It can be a tough go living with this ridiculous disease, no doubt about it. Yet, I can look back with gratitude. For when the going got tough, I got going. On vacation. With a bunch of guys. Andy Pre-Parkinson’s vacations with my husband routinely involved bicycles. We strapped on the panniers and rode circuits dotted with B&Bs, each a day’s distance apart. Whether rolling across England or New England, we’d wake to the aroma of bacon and coffee, load up, enjoy the scenery, fresh air and exercise before the next inn. It all added up to: Ride, rest and repeat. Alas, there was a down side: pets couldn’t come along. Oh, and one other: heavy rain. When the dark cloud of a Parkinson’s diagnosis tried to rain on my cycling getaways, Andy, thankfully, was quite flexible. Rather than touring the perimeter, we settled in and, […]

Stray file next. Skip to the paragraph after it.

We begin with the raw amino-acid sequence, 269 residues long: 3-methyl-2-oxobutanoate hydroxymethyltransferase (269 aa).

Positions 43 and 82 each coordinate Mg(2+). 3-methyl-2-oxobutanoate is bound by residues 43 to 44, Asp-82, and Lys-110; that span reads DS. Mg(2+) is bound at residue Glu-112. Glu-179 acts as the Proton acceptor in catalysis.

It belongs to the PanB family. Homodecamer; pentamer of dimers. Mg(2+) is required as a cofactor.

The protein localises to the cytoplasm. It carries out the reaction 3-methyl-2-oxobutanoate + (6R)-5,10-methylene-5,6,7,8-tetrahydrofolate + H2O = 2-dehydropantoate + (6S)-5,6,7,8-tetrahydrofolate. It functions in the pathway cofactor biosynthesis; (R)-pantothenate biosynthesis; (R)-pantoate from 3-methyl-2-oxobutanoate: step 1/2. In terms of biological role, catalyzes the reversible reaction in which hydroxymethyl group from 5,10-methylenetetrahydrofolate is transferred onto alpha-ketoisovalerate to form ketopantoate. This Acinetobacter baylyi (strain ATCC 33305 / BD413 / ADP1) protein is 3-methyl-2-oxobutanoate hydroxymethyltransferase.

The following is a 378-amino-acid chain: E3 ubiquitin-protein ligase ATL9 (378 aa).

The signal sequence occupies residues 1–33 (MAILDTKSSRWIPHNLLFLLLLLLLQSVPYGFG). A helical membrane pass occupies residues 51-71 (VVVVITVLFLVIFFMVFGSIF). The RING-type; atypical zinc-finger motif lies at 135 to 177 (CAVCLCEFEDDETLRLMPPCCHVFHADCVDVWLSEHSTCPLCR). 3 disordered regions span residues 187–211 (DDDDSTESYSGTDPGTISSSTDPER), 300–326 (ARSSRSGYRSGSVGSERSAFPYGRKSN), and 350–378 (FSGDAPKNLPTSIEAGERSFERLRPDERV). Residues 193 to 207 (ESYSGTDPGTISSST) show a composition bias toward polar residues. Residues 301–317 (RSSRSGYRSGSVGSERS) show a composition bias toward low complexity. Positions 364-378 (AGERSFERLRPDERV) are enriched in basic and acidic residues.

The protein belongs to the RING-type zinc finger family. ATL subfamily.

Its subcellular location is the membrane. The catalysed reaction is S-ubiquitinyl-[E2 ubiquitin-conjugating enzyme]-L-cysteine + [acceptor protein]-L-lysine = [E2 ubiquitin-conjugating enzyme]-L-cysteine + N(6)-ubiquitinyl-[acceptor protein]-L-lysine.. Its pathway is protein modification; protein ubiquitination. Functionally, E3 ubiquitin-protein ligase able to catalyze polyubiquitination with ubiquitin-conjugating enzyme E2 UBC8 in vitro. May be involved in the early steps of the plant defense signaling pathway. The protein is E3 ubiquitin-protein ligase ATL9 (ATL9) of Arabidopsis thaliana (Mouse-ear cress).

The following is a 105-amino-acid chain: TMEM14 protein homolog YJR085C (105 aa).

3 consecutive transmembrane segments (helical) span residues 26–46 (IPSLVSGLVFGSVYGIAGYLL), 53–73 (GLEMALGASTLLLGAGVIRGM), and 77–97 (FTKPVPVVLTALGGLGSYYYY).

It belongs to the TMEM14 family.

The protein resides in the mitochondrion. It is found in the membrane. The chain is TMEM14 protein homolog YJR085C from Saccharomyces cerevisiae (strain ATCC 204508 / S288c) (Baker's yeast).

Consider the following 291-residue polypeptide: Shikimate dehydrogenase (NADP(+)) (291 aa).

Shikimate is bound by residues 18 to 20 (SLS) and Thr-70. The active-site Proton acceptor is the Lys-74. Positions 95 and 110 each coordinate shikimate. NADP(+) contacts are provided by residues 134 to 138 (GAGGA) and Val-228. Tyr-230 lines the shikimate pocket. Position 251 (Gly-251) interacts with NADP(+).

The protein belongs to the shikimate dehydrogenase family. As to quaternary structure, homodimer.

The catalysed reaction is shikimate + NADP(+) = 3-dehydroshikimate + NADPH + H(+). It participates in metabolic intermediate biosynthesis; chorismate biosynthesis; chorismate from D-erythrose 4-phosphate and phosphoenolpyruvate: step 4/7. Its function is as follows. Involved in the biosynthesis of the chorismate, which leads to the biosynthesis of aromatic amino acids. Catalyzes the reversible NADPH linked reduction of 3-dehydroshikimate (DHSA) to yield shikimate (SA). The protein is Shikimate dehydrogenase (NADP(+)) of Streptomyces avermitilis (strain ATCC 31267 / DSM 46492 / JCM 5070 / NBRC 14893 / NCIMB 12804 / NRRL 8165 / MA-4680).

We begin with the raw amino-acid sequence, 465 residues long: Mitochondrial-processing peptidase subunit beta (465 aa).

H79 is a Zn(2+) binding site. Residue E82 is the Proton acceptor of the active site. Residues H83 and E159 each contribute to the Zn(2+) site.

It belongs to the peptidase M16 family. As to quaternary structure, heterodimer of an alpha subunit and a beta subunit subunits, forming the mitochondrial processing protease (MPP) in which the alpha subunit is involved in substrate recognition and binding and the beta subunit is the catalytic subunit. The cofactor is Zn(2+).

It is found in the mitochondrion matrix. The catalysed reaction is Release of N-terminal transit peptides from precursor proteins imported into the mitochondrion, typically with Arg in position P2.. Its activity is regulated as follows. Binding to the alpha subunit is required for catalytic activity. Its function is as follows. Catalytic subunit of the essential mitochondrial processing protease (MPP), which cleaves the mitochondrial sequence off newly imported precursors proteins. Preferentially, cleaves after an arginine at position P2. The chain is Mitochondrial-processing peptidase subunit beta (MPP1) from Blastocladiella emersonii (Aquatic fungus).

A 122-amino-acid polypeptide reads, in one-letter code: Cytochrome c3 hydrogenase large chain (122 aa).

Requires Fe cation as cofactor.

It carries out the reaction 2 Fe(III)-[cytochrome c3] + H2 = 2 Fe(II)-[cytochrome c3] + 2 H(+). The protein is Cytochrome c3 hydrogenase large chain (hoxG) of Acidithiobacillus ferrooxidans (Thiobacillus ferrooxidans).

Whenever you are confronted with an opponent, conquer him with love. – Gandhi he words of Gandhi, Einstein, John Lennon profess love in the face of evil, hate, injustice. They are beautiful words, inspiring words. But I can’t do it. Maybe I need more yoga. Love – as in tenderness, fondness, caring, respect – connote community, warmth. The words coming out of Washington do not. Alternate facts. Brrr, are we on the set of 1984? Cha-ching. Cold cash transfers from people and planet programs into a network of pockets of a few old boys. Even the pink blanket of hope spread by the Women’s March cannot ward off the chill of the indifferent, soulless support of last week’s icy executive […]
I know where I recognized that dread, that weight, that sour taste that defined this morning after the election. I woke to it the morning after my diagnosis. Egads. I grieved — occasionally still do — and I got out from under the weight. Time to do it again with yoga and: My EGADS approach to Parkinson’s ^(11/9/16) Life Exercise (yoga is good) & eat well (that includes pie) Give a compliment (once in a while, I give one to myself) Aaah moments (find three each day; in difficulty, refer to above: pie) Do something for someone else Step outside (breathe) And remember – quoting my friend, Cindy – until there is a cure, there is community.